Waritza Alejandro embraces her mother-in-law before boarding a flight to Tampa with her husband and daughter in Puerto Rico November 8, 2017. Photo: AP

The Federal Emergency Management Agency (FEMA) is planning to help Hurricane Maria survivors in Puerto Rico leave the island to stay in temporary housing in New York and Florida.

Typically, FEMA’s Transitional Shelter Assistance Program provides the funding and resources to house those stranded from disasters—be it in a shelter, hotel, or motel—within their state. Flying them out of state and overseas though? That doesn’t really happen. Like ever. Puerto Rico, however, presents a unique situation: Hotels are at capacity, and more than 2,000 people remain in shelters.

So the agency is looking to the U.S. mainland, instead, particularly states that already harbor large Puerto Rican communities, per Puerto Rico Governor Ricardo Rossello’s request. Currently, FEMA is in talks with New York and Florida to figure out the logistics to make this happen efficiently.

This would involve creating plans before families fly—on FEMA’s dime—to ensure they stay together and have ground transportation upon arriving at the mainland airports.

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“A thousand miles adds a whole level of complexity to this,” FEMA coordinating officer Mike Byrne told CBS News, which first reported this Wednesday.

The thing is, though, people don’t want to leave the island. They don’t want to leave home. By Tuesday, only about 30 out of 300 families the agency asked were interested in taking part in the operation, according to CBS.

Family and friends welcome evacuees from islands affected by Hurricane Maria on Oct. 3, 2017, in Fort Lauderdale, Florida. Photo: AP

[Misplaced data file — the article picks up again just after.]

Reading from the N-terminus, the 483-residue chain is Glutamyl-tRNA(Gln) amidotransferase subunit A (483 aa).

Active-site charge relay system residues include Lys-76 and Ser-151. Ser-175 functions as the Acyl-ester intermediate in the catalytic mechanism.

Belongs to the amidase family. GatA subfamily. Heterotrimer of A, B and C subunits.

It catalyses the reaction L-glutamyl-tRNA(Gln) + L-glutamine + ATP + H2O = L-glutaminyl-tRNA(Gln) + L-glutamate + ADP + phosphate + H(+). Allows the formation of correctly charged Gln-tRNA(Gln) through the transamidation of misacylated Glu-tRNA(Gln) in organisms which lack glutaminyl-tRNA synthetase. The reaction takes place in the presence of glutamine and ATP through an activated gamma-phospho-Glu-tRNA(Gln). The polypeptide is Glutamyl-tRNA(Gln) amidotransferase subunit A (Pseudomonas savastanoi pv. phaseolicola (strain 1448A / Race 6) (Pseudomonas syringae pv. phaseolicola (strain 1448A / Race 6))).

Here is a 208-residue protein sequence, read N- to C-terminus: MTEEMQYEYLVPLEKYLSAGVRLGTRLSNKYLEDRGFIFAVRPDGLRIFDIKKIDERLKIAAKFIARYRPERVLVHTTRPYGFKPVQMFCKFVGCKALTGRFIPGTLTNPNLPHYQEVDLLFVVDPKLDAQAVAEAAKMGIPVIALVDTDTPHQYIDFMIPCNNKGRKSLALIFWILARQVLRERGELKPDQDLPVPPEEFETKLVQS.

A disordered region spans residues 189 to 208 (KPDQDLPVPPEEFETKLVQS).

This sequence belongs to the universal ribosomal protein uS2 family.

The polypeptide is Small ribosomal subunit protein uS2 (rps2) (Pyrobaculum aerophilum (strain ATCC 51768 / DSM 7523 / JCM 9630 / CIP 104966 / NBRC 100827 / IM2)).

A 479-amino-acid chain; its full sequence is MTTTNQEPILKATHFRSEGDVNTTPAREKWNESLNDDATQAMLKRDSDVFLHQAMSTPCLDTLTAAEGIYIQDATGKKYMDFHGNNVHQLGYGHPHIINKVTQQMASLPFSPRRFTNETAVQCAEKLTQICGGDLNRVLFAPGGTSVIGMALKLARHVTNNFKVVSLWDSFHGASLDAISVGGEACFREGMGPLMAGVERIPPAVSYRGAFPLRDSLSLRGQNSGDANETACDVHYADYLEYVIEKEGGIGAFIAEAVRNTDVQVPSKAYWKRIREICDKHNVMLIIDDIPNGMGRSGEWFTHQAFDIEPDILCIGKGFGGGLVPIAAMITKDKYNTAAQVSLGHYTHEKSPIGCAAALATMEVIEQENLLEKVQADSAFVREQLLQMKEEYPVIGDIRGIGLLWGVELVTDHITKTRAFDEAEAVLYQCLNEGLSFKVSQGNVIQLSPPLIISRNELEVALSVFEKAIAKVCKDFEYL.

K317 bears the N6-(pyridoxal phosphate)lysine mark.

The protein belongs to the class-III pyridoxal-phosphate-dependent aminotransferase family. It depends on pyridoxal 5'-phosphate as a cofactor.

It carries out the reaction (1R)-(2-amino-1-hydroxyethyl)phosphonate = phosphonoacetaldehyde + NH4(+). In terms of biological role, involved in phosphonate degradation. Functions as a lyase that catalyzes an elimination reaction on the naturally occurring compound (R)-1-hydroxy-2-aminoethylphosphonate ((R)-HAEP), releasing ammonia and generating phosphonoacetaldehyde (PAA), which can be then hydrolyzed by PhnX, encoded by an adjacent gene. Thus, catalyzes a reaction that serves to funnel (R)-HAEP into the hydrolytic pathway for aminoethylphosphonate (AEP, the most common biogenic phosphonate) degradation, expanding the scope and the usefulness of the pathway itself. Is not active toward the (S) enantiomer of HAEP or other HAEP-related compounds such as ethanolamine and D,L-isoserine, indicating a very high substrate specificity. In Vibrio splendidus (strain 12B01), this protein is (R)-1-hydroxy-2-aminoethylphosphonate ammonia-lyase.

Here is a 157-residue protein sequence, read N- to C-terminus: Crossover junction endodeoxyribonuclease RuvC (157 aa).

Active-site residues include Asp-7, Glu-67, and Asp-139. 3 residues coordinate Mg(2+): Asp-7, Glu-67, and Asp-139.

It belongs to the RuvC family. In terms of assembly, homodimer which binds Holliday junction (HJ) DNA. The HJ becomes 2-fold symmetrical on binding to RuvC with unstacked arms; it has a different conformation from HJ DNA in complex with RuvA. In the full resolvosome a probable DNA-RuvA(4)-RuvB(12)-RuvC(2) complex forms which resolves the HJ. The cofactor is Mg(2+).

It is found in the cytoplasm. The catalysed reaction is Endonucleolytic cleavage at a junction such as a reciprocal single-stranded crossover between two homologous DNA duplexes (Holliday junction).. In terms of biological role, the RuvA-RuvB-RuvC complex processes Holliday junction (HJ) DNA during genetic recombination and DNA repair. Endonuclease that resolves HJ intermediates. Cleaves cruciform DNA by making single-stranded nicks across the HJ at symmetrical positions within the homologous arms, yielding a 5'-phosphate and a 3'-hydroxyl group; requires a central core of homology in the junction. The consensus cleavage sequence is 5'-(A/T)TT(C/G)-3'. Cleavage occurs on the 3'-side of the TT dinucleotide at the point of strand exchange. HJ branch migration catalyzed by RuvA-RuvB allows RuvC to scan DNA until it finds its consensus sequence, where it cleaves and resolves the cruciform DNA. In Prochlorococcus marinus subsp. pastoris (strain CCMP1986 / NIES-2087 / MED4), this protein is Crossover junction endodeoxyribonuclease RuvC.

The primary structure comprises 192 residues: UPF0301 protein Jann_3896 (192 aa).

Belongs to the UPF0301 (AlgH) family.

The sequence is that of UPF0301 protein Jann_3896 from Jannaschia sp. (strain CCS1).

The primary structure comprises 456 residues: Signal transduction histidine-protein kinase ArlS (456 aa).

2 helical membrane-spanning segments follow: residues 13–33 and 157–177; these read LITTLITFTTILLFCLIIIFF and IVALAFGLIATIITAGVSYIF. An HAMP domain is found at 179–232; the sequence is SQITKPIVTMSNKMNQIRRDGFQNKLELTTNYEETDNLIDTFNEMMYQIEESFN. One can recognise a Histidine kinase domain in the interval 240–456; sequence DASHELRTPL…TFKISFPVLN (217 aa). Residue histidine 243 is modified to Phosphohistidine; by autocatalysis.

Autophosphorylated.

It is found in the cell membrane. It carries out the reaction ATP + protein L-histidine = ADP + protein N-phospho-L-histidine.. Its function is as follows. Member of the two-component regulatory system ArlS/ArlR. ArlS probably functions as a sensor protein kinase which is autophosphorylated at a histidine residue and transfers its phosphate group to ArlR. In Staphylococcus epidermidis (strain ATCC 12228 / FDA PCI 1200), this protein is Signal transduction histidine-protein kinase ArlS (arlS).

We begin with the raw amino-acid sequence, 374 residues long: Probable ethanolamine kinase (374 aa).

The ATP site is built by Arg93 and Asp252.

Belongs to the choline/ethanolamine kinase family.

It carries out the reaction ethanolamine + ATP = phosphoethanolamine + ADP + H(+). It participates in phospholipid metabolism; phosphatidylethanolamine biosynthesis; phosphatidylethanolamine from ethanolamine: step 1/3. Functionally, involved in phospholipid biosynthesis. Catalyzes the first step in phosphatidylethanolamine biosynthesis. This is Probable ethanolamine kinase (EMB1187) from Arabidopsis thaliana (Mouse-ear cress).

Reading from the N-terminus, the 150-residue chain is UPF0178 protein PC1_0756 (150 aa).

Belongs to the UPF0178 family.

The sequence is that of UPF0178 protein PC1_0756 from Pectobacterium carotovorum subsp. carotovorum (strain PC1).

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“We want to give them every opportunity we can to be able to stay here, whether it’s providing financial assistance or repairing their homes,” Byrne told CBS. “So we are going to work hard on those things so people don’t have to leave.”

That hasn’t stopped people from leaving, nor will it. The Centre for Puerto Rican Studies at Hunter College in New York estimated, in an October report, that the island’s population will drop by 14 percent between 2017 and 2019.

Schools in New York City have been busy since early October preparing for an influx of Puerto Rican children; so have Florida’s schools. In Orlando, more than 1,300 Puerto Rican students have already joined the classroom. This is before the FEMA operation. Imagine after.

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As Newsday reported, New York City’s housing situation is already strained, so it’s unclear how the the city will prepare for even more residents—especially those who don’t have New York family or roots.

Without those ties in place, families in Puerto Rico might be less likely to leave home. But with the island generating just 43 percent of its total power and many homes gaining power only to lose it again, leaving might be their only choice.